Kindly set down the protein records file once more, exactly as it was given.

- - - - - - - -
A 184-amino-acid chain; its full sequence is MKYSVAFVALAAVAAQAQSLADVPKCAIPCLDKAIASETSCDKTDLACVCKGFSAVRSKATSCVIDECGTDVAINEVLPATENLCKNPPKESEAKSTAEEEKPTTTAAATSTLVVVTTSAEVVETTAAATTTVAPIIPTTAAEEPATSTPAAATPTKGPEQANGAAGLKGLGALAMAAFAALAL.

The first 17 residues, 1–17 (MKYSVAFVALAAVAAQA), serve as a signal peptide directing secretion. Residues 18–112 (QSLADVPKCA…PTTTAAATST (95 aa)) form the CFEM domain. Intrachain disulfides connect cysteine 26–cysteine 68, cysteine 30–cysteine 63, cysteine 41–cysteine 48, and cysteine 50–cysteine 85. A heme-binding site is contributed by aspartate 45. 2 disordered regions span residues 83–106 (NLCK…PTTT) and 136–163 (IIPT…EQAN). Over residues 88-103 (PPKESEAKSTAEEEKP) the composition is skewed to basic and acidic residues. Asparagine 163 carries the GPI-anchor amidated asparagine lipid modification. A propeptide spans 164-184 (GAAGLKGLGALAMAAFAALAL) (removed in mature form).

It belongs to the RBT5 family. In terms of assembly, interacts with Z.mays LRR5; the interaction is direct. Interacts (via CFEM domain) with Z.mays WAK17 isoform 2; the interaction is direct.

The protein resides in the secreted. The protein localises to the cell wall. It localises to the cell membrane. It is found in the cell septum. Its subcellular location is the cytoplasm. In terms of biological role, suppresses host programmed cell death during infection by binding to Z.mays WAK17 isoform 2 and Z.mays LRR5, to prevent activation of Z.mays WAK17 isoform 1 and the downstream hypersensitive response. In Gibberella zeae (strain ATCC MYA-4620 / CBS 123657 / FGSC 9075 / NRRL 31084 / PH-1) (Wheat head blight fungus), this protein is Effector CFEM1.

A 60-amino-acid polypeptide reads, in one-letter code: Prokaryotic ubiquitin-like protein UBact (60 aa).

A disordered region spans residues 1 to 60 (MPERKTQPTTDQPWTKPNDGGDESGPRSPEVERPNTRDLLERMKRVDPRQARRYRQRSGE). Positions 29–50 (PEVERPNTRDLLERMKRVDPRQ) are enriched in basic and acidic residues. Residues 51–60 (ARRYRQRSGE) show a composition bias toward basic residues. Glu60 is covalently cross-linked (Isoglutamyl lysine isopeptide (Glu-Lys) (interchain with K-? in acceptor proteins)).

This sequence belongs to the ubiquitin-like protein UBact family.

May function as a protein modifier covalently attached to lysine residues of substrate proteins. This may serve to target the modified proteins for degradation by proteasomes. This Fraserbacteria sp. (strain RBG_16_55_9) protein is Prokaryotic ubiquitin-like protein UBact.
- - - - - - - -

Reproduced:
A 184-amino-acid chain; its full sequence is MKYSVAFVALAAVAAQAQSLADVPKCAIPCLDKAIASETSCDKTDLACVCKGFSAVRSKATSCVIDECGTDVAINEVLPATENLCKNPPKESEAKSTAEEEKPTTTAAATSTLVVVTTSAEVVETTAAATTTVAPIIPTTAAEEPATSTPAAATPTKGPEQANGAAGLKGLGALAMAAFAALAL.

The first 17 residues, 1–17 (MKYSVAFVALAAVAAQA), serve as a signal peptide directing secretion. Residues 18–112 (QSLADVPKCA…PTTTAAATST (95 aa)) form the CFEM domain. Intrachain disulfides connect cysteine 26–cysteine 68, cysteine 30–cysteine 63, cysteine 41–cysteine 48, and cysteine 50–cysteine 85. A heme-binding site is contributed by aspartate 45. 2 disordered regions span residues 83–106 (NLCK…PTTT) and 136–163 (IIPT…EQAN). Over residues 88-103 (PPKESEAKSTAEEEKP) the composition is skewed to basic and acidic residues. Asparagine 163 carries the GPI-anchor amidated asparagine lipid modification. A propeptide spans 164-184 (GAAGLKGLGALAMAAFAALAL) (removed in mature form).

It belongs to the RBT5 family. In terms of assembly, interacts with Z.mays LRR5; the interaction is direct. Interacts (via CFEM domain) with Z.mays WAK17 isoform 2; the interaction is direct.

The protein resides in the secreted. The protein localises to the cell wall. It localises to the cell membrane. It is found in the cell septum. Its subcellular location is the cytoplasm. In terms of biological role, suppresses host programmed cell death during infection by binding to Z.mays WAK17 isoform 2 and Z.mays LRR5, to prevent activation of Z.mays WAK17 isoform 1 and the downstream hypersensitive response. In Gibberella zeae (strain ATCC MYA-4620 / CBS 123657 / FGSC 9075 / NRRL 31084 / PH-1) (Wheat head blight fungus), this protein is Effector CFEM1.

A 60-amino-acid polypeptide reads, in one-letter code: Prokaryotic ubiquitin-like protein UBact (60 aa).

A disordered region spans residues 1 to 60 (MPERKTQPTTDQPWTKPNDGGDESGPRSPEVERPNTRDLLERMKRVDPRQARRYRQRSGE). Positions 29–50 (PEVERPNTRDLLERMKRVDPRQ) are enriched in basic and acidic residues. Residues 51–60 (ARRYRQRSGE) show a composition bias toward basic residues. Glu60 is covalently cross-linked (Isoglutamyl lysine isopeptide (Glu-Lys) (interchain with K-? in acceptor proteins)).

This sequence belongs to the ubiquitin-like protein UBact family.

May function as a protein modifier covalently attached to lysine residues of substrate proteins. This may serve to target the modified proteins for degradation by proteasomes. This Fraserbacteria sp. (strain RBG_16_55_9) protein is Prokaryotic ubiquitin-like protein UBact.